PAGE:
Mircea Cantor: Preventative kiss for suspicious war
01 May – 13 June 2009
For his first show at Johnen Galerie, Mircea Cantor has decided to present recent new works as well as an updated version of an installation originally produced three years ago.
An artist’s struggle to present the politics of power in a new and meaningful way is a raison d’être of contemporary art. Cantor embarked on this journey since his first presentation and has beautifully communicated the tension in piece after piece. It is strong without crushing one under the weight of electuary politics. It is respectful of our own individual ideals, allowing viewers freedom to stand along the political fault line accordingly. Cantor’s work makes sense of the politically turbulent world in which we live by juxtaposing gentle, poetic imagery with modern and established symbols of power. His attention to how globalization has changed the meaning of objects, colors, and mediums is an ever-present facet of his work. The growing webs of global connectedness are ever-present in Cantor’s work, while his commentary on power-driven politics is an inescapable, though subtle, facet of his art.
For this Berlin show, Cantor has chosen five works:
Talking Mirror, originally shown in Power Play at Art Pace Texas, then in Brave New Worlds at the Walker Arts Center and subsequently in Mexico at Fundacion/Coleccion Jumex, draws connections between the consumption behaviors of our daily existence and the political power plays happening concurrently. It combines the cavalier object of popular affection, the cowboy hat, with glistening, equine-brown oil – a strong symbol of economic power in our day. A challenging piece to present, it mesmerizes the viewer as one approaches to see what is being held by the hat. Its rich color and material palette soothes while the blatant political narrative inflames.
Color, silent, an installation piece, presents a German police car in its true dimensions with the siren inside rather than atop. The piece subverts the imagery of policing and questions the traditional associations we have with police power. In this era of ever-increasing surveillance, heightened suspiciousness, lack of privacy, questionable respect for individual rights, we must question the norms that give some individuals control over others. Have the individuals upon whom power to uphold standards dictated by an establishment become prisoners to their own responsibilities? Do they hunger for yet more power as they are trapped in their present roles?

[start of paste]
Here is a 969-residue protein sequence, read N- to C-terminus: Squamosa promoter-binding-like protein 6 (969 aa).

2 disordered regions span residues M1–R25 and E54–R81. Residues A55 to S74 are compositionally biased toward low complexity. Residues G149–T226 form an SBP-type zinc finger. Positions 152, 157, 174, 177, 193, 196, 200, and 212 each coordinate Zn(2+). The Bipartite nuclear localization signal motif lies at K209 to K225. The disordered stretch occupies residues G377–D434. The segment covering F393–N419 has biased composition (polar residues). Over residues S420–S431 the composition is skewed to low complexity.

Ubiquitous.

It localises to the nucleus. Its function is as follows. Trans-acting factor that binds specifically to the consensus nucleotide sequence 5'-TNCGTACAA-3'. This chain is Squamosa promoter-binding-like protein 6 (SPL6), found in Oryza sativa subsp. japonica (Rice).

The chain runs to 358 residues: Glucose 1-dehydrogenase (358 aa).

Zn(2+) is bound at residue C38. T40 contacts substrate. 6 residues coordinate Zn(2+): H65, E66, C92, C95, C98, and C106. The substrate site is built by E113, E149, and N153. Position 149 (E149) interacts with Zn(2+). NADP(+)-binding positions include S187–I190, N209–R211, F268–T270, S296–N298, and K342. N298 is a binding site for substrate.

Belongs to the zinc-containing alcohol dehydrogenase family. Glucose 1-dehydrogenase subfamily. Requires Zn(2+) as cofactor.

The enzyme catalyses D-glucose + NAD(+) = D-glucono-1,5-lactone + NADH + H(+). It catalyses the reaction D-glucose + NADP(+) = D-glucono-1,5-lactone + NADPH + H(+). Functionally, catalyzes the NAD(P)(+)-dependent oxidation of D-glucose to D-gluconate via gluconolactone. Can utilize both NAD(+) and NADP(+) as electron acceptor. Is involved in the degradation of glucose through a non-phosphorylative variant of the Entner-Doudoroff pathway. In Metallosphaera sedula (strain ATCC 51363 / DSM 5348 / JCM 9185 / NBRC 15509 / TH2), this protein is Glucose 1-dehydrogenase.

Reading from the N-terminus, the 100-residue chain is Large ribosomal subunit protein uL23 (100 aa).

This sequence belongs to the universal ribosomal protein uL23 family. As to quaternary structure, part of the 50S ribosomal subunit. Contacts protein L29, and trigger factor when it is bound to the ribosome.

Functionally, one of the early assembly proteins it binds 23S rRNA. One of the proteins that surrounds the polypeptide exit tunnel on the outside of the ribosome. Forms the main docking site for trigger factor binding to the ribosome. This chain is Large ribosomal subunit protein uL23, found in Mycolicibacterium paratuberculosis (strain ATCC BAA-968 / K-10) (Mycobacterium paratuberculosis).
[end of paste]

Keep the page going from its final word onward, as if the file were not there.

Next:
Born to be burnt, a visually imposing installation piece presented in large scale format, could be a self portrait of the artist. The work uses meters-tall incense sticks resting in metallic bases to engage with all the senses as a viewer is drawn to the sights and smells of the art. It highlights the interconnectedness between beings worldwide and draws artistic inspiration from games of scale and domestic objects.
Dimensions variable, a long horse whip with national flags of the G8 countries incorporated into the hide, participates in the dialogue surrounding the governing bodies running the contemporary world. In light of the political shifts in these last months, the dialogue is changing and the G8 countries now will try to expertly ride each other as they apply pressure on new policy decisions. We question when and whether to impose our will on others as we contemplate the newly intimate relationship between national symbol and domestic, albeit violent, objects here. The metaphors of riding and races are on expert display here -- the colors and materials also complement both each other and the broader message of the show.
The leash of the dog that was longer than his life is a live-form movie, running 16 minutes long and filmed in a single shot. A brief image of an athletically-focused, playful day at a clearing in the woods ends quickly as the focus shifts to a barking dog and his chain-link leash. The camera fixates on the leash and the viewer suddenly senses the tension and anger of one restrained. The physicality of the piece engages with concepts of the rule of law, some necessary and some not so. We must be cautious to not become victims of our own idealism – without sacrificing our innate sense of justice. The leash goes on seemingly forever, and we contemplate the binds existing in our lives and in the lives of others as the dog’s leash unfurls for the camera.
Preventative kiss for suspicious war suggests that there is pleasure to be taken in addressing the politics of power, just as there is obviously pleasure in wielding said power – for better or worse. There is even pleasure for those who are lulled into complacency with what has been imposed upon them. So, it is visually pleasing, sensual, humorous, even romantic but the reality, the partial truth hidden below the surface is painful, it is cutting and it is real. The war exists, either inside of ourselves or within the world we live in.